Plan to ease growing pains Planners work to limit sprawl, manage growth

Shelby County planners are about 90 percent finished with a plan that targets sprawl and unmanaged growth.

With an updated comprehensive plan, the Shelby County Planning Department hopes to ease the pains associated with the county’s massive growth spurt.

The idea is not to lasso and hog-tie all growth, officials say, but merely to corral development into areas where it is anticipated and can be guided.

&uot;We want development to go where we plan for it and not where we have to respond to it,&uot; said senior planner James Ponseti.

&uot;If we are having to respond to it, it’s too late.&uot;

Creators of the new plan hope it can prevent the traffic problems and lack of centralized communities caused by unplanned or &uot;leap frog&uot; development.

&uot;Think older towns,&uot; Ponseti said. &uot;We want places to be more like they used to be &045; centered around villages and towns &045; and less of this sprawling suburbia.&uot;

Ponseti said the village-center idea promotes a sense of place and makes for smoother traffic structure.

&uot;Not only does that have a warm and fuzzy concept, it also addresses many of the logistical problems of sprawl such as traffic congestion.&uot;

But a county comprehensive plan is limited, officials say, by lack of authority inside city limits and limited zoning in the rest of the county.

Although the planning department hopes to work closely with Shelby County’s municipalities, it has no power to control what goes on inside city limits.

And the biggest obstacle facing planned growth is a lack of countywide zoning, Ponseti said.

The planning department’s authority to zone in unincorporated areas is restricted by the beat system.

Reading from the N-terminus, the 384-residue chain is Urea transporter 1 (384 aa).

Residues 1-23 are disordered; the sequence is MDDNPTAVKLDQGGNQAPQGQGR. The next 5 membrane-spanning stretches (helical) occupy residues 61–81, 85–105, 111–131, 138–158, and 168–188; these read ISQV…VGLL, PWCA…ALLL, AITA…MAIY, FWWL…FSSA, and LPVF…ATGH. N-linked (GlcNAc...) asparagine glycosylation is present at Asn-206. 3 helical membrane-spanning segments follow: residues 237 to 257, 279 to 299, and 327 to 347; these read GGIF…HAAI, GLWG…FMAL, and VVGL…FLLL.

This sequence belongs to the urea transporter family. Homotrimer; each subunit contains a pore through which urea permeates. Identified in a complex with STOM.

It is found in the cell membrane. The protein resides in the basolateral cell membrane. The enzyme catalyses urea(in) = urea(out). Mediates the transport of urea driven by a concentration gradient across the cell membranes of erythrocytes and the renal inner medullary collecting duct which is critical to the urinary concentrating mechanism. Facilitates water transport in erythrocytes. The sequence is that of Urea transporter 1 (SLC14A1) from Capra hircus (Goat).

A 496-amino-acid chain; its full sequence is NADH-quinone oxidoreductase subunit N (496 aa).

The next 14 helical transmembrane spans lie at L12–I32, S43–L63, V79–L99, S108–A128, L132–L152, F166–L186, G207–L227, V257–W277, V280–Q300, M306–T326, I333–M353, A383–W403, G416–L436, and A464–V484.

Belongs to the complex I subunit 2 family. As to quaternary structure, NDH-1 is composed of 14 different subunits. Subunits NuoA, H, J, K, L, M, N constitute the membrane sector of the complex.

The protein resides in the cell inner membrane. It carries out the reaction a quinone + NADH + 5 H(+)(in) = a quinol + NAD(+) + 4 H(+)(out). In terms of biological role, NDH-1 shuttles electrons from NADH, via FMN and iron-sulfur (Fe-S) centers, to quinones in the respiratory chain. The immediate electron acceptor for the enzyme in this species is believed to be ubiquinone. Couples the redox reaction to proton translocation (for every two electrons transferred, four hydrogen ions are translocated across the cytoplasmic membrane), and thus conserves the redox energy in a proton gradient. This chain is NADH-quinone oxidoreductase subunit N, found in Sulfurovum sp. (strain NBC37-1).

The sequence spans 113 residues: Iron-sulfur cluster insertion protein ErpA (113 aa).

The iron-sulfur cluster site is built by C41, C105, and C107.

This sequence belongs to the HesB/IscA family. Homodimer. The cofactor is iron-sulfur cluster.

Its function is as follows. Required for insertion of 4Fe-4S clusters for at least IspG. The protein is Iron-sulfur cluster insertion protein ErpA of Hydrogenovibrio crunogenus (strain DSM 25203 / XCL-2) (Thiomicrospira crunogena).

Of the 23 Shelby County beats, only seven have voted to become subject to county zoning.

More than half of the county is unincorporated and unzoned.

&uot;We feel like a larger county-wide zoning cooperation is necessary,&uot; Ponseti said.

At least five more beats have showed an interest in voting for zoning, said Nancy Campbell, a resident of Beat 14 who has petitioned for a zoning vote.

But Campbell said section 8 of the enabling legislation makes the process a difficult one.

&uot;Because the flawed legislation (section 8) forces the citizenry to get petitions to try to get a vote for zoning beat by beat … that places an unfair burden on the taxpayer/property owner who wants to protect property values from unwarranted, unwanted and poorly planned development,&uot; Campbell said in an e-mail to the Reporter.

&uot;The current legislation (section 8, once again) … makes for Hop-scotch, uncoordinated zoning throughout the county.

&uot;Developers

literally attack the unzoned areas, not caring if they are coordinated with surrounding areas. This leads to unbearable traffic, the inability for the county to provide services and underfunding for the then necessary infrastructure such as new schools, adequate roads and sewer and the like. This is also the reason why we have an annexation nightmare,&uot; she wrote.

Campbell was active in much of the public involvement stages of the plan.

In recent meetings to discuss implementation strategies, she met with planning department officials to discuss Section 8.

&uot;This process started two years ago with town meetings and the public has had an opportunity to participate at every step,&uot; Ponseti said.

Officials said the plan could be completed by the end of the year.

At that time, it must be adopted by both the planning department and the Shelby County Commission.

&uot;If we continue to chase sprawl, it will never get better,&uot; Ponseti said. &uot;You can’t make roads wide enough.&uot;